Aleksandr moved through the stables towards the stall Sir Jarek’s horse lived in. As he suspected, the animal was already saddled-up, ready to leave at a moment’s notice, as were the horses belonging to Sir Kalayan and Miripur. The animals were dozing restlessly with the uncomfortable gear on their backs. Aleksandr slipped into the stall holding Sir Jarek’s horse first, and brought forth his dagger. Whispering soothingly to the creature, he approached the horse.

 

“Shhh … Easy there boy. I’ve just got a little present to leave for your master.”

 

Ever so carefully, he started sawing at the saddle girth with his dagger. Very slowly he cut, weakening the leather as he did so. He stopped once he had cut about three quarters of the way through the leather belt.

 

“That should do it.” he thought. “A good bell’s ride and the girth should snap like a twig. That should give Sir Jarek a good surprise! And a little more time for me and Lev to complete our work.”

 

Aleksandr repeated the process on Sir Miripur and Sir Kalayan’s horses’ girths, then moved to another part of the stable. He didn’t feel completely at ease with what he had to do next, but he and Lev needed a horse if they were to beat Sir Jarek and his men to the stream in good time. Tpliki’s horse was sleeping soundly, but on its feet, in a stall near the door. It wasn’t anything special — a skinny old warhorse past its prime, flea-bitten and slow — but it would do. Carefully waking the creature, he placed a thick saddle blanket over the horse’s flanks. Aleksandr then took Tpliki’s saddle and placed it on the horse’s back. He then attached his scabbard-encased short sword to it and adjusted the stirrups for a person of his height. Once the horse had been properly saddled-up, he opened its stall and led it towards the rear of the stables where the open door awaited. On the way he grabbed a pitchfork with his free hand.

 

Once at the door, he cautiously peered out to see where the bailey guards were. He caught sight of their pointed helmets and glinting halberds about three hundred paces away, parallel to the stables. Aleksandr only had a couple of menes before they made their right wheel at the chapel and would then see him. Quickly, but as quietly as possible, he exited the stables with Tpliki’s horse in tow, and closed the door behind him. He moved around the stables so the guards wouldn’t spot him at their turn, then towards the gates where Lev would meet him. Pulling his cloak low over his head and much of his face he prayed to Stevene that the next, and most daring, part of their escape could be accomplished.

 

Fortunately the guards hadn’t thought much of a monk wandering about the castle, as they often came to visit the guards with some food, drink and ministry during the night. Aleksandr found Lev unmolested near the main gates. They exchanged a silent greeting, and started the most dangerous leg of their journey. The guards in the outer gatehouse were the most vigilant of them all, but watched for people trying to enter, rather than leave. Thus, reaching the gate was no problem. Getting through it wouldn’t be bad either; the problem lay in making it out of visual range of the keep without being spotted once outside.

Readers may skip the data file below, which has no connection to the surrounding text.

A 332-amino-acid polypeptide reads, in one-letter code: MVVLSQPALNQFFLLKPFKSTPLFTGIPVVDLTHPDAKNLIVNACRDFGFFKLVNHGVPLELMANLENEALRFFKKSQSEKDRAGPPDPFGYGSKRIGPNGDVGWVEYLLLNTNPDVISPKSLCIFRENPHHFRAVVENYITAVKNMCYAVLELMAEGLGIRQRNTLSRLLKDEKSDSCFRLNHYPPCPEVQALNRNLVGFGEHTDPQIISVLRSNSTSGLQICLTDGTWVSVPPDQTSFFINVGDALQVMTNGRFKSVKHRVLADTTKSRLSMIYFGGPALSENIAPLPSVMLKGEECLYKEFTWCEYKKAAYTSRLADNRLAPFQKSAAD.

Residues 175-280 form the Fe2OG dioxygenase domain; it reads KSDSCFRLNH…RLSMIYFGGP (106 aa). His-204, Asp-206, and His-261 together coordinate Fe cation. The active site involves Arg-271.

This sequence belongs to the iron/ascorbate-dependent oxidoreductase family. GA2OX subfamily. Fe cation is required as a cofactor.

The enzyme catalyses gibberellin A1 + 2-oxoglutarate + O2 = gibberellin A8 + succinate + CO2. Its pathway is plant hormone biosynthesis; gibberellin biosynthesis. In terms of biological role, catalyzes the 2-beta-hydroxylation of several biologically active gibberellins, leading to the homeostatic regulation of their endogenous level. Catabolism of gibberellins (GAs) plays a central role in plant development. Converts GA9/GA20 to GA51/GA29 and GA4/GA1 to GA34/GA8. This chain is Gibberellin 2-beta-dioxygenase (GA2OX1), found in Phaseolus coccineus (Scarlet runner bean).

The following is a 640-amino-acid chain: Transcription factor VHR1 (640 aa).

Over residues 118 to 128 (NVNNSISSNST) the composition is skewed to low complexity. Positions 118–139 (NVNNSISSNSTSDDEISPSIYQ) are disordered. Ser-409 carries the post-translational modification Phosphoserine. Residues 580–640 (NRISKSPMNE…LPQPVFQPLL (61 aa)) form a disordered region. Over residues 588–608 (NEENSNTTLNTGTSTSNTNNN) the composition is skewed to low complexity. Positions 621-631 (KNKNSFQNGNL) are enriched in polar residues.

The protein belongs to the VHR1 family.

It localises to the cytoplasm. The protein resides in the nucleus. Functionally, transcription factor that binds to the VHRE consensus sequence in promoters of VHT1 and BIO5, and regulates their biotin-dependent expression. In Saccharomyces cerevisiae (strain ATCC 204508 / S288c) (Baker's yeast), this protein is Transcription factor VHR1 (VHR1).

For the past few nights since the plan had been hatched, Lev had gone in place of the monk from Heart’s Hope Monastery that visited the guards during the night, and they recognised him when he called up to the gatehouse. Aleksandr remained huddled in a shadow nearby, hoping they wouldn’t notice the frosty breaths emerging from his position. Presently one of the guards opened the gatehouse door and allowed Lev to enter. Aleksandr could hear voices drifting down from the gatehouse as the guards talked with Lev, and he gave them the food he had brought. Aleksandr remained in the shadows for the agreed upon amount of time: the duration of five prayers to Cephas hanged.

 

He had said the first sentence of six when he began moving towards the gate. His heart thudded in his chest so loud he was sure the guards would hear it. Slowly, one finger’s width at a time, he edged the main gate open. When it was exactly the width of the horse, he moved it no more, and proceeded through the opening. Softly clucking to the horse, he urged it through as well, then pushed the gate shut. Now came the most perilous part. Still moving slowly, and through the snow at the edge of the road leading to the keep, he headed downhill and away. After an eternity he reached the safety of the closest city buildings and ducked into the first alley he saw and awaited Lev.

 

The fourth bell of night was struck before his friend arrived. Avoiding the city watch was easy after escaping the castle, but the boys nevertheless remained silent until outside of the city walls.

 

Aleksandr breathed a sigh of relief. “Thank Stevene we made it through that.”

 

“The night is far from over,” Lev said nervously.

 

They didn’t speak much during the ride. Each was nervous about what had to come next, but neither willing to admit it. Lev especially, was almost sick with nervousness and fear. As an aspiring monk, he was a pacifist, and totally inept in any form of combat. Aleksandr, though only a page, at least had some training and though several years younger he was also bigger and stronger. He calmed himself; faith in Stevene was all he needed. Silently he mouthed prayers over and over to keep his wits about him.